Black Teenagers Continue To Struggle Finding Employment During Pandemic

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As the nation's economy continues to recover during the COVID-19 pandemic, the Biden administration continues to tout a steady decline in unemployment. Just last month, the Bureau of Labor Statistics reported that more than 900,000 jobs were created and the unemployment rate dropped by more than 5%.

"Economic growth is the fastest in 40 years. Jobs are up. The employment rate is the lowest since the pandemic hit. Black unemployment is down as well," President Joe Biden said last Friday.

While unemployment is down nationally, there is still a major sector of Black America that is suffering, Black teens. Analysis of the most recent jobs report from the Brookings Institute found that unemployment among Black teens has spiked within the last month. In June, the unemployment rate among Black teenagers was 9.3%, but it has risen by 4% in the month of July. Overall, the labor force participation rate for Black teens was at 30.8% in July. In comparison, the labor force participation was at 31.6% for Hispanic teens and 37.8% for white teens.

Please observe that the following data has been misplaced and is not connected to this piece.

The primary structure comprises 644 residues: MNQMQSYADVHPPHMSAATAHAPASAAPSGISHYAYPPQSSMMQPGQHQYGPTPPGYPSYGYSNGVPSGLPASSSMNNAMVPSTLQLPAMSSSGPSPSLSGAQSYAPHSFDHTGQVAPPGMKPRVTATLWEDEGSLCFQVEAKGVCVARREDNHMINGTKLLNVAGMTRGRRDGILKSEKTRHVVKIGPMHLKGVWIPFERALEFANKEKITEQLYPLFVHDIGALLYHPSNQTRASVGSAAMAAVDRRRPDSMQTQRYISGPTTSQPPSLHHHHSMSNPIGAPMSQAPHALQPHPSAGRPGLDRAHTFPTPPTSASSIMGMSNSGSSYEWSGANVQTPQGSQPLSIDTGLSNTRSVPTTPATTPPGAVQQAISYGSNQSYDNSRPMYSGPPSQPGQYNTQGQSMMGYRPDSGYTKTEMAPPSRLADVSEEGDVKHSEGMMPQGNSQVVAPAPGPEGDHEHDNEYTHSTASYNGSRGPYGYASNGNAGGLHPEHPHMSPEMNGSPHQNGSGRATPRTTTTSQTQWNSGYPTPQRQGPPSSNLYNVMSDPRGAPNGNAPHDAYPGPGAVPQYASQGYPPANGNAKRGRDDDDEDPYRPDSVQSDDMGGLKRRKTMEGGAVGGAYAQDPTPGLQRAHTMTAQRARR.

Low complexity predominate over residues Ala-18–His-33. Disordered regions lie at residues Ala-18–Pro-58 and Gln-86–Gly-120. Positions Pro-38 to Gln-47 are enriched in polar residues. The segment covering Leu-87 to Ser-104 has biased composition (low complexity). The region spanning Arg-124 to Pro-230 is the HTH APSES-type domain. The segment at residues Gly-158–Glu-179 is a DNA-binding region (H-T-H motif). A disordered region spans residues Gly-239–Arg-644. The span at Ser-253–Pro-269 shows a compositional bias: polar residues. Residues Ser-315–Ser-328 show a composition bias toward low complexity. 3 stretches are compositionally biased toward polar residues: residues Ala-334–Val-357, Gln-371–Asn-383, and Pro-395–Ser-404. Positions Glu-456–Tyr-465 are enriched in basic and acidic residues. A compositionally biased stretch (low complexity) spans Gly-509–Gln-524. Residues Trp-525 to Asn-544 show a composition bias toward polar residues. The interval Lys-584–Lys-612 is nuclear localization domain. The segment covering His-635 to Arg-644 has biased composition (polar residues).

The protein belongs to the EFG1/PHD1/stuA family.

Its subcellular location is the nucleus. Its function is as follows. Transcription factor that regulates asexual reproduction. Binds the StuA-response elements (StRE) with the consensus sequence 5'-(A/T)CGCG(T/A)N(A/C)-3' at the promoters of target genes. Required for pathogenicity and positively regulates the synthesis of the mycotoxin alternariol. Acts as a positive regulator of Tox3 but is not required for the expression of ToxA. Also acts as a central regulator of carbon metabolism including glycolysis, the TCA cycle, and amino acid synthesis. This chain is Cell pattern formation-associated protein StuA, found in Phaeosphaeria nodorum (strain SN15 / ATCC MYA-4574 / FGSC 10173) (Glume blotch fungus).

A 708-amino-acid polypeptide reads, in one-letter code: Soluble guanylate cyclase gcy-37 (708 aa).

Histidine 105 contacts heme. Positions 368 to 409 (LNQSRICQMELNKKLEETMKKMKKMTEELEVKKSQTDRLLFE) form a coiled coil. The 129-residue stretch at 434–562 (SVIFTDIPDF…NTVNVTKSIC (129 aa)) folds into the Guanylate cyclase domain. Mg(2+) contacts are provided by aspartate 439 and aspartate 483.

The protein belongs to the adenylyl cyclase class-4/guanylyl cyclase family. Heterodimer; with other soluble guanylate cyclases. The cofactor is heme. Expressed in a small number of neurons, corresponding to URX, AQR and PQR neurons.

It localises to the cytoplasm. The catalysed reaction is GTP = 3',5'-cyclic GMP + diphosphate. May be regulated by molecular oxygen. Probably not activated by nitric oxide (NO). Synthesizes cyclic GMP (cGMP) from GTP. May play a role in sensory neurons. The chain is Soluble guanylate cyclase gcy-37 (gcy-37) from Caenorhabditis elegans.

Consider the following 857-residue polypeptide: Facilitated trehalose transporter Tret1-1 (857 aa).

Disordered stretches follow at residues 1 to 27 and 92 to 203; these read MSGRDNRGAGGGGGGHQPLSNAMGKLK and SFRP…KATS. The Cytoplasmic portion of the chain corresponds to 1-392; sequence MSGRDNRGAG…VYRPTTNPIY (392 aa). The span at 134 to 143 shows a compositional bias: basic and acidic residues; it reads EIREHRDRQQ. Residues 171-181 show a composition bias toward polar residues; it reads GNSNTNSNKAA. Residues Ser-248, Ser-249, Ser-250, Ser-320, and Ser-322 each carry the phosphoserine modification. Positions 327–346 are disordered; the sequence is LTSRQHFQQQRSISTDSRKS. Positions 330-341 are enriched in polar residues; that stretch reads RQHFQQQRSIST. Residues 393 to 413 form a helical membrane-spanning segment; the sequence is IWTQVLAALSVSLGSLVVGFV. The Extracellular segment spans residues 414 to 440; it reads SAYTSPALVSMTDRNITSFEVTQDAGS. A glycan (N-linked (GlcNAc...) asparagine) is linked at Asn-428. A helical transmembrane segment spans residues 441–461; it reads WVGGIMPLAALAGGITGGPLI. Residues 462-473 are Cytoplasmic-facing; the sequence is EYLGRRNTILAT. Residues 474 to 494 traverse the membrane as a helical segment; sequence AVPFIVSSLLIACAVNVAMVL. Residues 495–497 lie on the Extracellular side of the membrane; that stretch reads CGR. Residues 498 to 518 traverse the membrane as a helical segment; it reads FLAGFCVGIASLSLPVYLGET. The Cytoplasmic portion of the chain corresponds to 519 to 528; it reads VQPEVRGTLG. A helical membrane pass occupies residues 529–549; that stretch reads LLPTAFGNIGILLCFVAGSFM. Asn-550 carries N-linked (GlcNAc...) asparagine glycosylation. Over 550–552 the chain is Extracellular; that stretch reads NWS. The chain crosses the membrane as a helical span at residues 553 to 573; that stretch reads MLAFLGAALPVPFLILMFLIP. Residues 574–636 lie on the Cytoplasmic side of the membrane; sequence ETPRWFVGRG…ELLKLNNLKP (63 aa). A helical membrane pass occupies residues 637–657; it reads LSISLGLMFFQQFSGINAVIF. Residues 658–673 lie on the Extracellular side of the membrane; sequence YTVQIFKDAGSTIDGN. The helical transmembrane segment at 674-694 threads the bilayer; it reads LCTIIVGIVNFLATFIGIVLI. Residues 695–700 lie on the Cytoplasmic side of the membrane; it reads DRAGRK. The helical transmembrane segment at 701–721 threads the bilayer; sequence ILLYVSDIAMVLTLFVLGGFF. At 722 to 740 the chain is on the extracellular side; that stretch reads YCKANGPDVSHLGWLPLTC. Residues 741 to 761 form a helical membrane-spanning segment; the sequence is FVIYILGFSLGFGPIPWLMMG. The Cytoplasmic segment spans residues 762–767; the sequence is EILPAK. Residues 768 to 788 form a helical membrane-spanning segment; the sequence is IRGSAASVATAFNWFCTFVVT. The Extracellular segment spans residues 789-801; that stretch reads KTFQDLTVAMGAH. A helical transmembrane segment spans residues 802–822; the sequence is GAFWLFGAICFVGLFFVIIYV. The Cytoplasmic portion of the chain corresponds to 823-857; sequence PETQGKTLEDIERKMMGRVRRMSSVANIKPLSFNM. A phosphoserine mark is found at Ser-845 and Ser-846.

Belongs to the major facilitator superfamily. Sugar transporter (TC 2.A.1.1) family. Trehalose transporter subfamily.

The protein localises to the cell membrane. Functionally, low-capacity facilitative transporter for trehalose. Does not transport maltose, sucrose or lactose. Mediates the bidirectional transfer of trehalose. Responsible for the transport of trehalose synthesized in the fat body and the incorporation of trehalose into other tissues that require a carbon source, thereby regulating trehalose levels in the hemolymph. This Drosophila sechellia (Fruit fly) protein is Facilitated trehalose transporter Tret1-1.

Also, Biden's claim that unemployment is down with Black communities is true, but it is a bit misleading as well. In July, the unemployment rate for Black U.S. residents dropped to 8.2%, but it is still higher than the unemployment rate experienced by Latino, Asian American and white U.S. communities. Moreover, the labor force participation rate for Black workers dipped from 61.6% to 60.8% in July. Not to mention, the drop in unemployment that Biden mentions is partly driven by a decrease in the labor force population, as the total number of employed and unemployed Black workers decreased.

"The new surge in COVID-19 cases raises the question of how long the trend of declining U.S. unemployment will last," Kristen Broady, Tiffany N. Ford, and Carl Romer of the Brookings Institute report.

"For now, young Black workers are still not seeing the economic recovery come to their communities. Before we celebrate a return to full employment, we must address how employment has never been full for Black workers, especially young Black workers."

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